Although this is a sun top rather than a swimsuit I wanted to include it as it is such a jolly ensemble and you can make 3 of the pieces of this outfit. 


The sun top is backless and made of crochet fabric. A wide band goes around the chest and a narrower band forms a belt that buckles at the side.


It is also possible to make the beach bag and the sandals. Apparently these are the 'most comfortable beach shoes imaginable'! The crochet tops would be attached to either rubber or rope soles, with or without heels.


Another Lux advert, this is a hooded, wide sleeved wrap inspired by an Arabian garment. It is designed to stop the wearer from getting sunburn and to keep them warm when the wind blows. Lux also suggest that it may be worn as a dressing gown once the summer is over!

Lastly, from July 1931, we have a truly incredible beach outfit.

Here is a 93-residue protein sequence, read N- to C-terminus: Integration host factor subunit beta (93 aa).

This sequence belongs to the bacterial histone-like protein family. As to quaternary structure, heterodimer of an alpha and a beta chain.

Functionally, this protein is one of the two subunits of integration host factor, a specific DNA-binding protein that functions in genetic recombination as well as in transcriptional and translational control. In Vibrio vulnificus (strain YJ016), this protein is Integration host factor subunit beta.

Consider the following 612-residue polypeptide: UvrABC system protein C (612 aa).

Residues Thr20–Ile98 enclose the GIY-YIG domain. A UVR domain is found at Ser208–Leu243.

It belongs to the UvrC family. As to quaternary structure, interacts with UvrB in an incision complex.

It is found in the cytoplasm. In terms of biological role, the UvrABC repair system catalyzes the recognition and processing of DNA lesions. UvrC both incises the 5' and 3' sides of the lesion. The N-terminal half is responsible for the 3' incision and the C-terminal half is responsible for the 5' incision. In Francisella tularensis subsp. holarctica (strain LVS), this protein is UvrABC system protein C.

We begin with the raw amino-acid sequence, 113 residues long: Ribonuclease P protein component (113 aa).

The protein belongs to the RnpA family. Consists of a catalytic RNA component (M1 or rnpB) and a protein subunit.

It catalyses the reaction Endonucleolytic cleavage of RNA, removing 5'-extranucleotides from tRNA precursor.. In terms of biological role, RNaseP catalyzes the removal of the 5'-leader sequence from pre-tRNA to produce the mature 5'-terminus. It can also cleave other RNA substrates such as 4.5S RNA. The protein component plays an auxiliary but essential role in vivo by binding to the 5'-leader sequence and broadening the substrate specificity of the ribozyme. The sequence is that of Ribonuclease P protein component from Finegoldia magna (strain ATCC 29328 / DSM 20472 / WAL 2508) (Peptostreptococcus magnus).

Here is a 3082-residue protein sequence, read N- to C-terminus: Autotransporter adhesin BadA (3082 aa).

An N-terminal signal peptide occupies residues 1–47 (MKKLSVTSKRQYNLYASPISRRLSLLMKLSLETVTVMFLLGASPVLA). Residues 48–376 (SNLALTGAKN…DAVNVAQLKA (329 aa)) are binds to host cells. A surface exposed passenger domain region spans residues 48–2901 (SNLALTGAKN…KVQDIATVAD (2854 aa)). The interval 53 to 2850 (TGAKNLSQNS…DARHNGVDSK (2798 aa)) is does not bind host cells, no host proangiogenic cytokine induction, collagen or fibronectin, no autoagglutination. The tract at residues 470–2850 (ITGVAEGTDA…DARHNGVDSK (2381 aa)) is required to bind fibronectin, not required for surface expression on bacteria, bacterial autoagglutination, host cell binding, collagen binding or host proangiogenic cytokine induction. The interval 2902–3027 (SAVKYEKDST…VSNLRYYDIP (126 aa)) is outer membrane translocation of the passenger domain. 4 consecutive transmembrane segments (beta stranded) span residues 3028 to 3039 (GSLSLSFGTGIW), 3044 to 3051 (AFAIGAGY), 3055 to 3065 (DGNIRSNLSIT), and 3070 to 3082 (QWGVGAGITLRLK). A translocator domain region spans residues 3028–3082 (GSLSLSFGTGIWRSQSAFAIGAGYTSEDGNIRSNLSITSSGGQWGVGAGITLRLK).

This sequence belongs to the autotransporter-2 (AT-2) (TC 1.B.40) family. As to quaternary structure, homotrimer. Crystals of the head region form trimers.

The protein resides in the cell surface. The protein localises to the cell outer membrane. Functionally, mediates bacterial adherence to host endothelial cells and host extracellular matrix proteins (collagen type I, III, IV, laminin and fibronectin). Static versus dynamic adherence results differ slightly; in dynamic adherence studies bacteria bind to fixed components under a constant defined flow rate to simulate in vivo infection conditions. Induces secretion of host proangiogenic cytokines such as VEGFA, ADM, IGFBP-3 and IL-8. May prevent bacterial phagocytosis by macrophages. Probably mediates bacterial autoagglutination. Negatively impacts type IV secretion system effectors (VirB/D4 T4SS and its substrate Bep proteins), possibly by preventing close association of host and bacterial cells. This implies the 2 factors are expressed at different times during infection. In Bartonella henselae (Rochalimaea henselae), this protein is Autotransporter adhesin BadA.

Oh yes! This bathing wrap was made from a Vogue pattern in raspberry colour towelling. The pattern also includes a swimsuit, in fine navy blue jersey, and a divided skirt. The wrap could also be used as a skirt. The embroidery is worked in pink. The fish are cut out of bright green gingham and then appliqu├ęd to the wrap. I so wish there were colour pictures.



That year 'large aquatic motifs are favoured for beach attire, such as fish, seaweed, boat scenes and golden landscapes. What a glorious opportunity for riotous embroideries'.


Here is the fabulous fish.



The ensemble is finished with straw picture hats which have been embroidered with zigzags, the fish and thistles. Fish for beachwear I understand, thistles not so much. However, the whole outfit is just marvellous.

So, that was a quick trip through 1930's beachwear. The 1940's and 1950's are coming up next.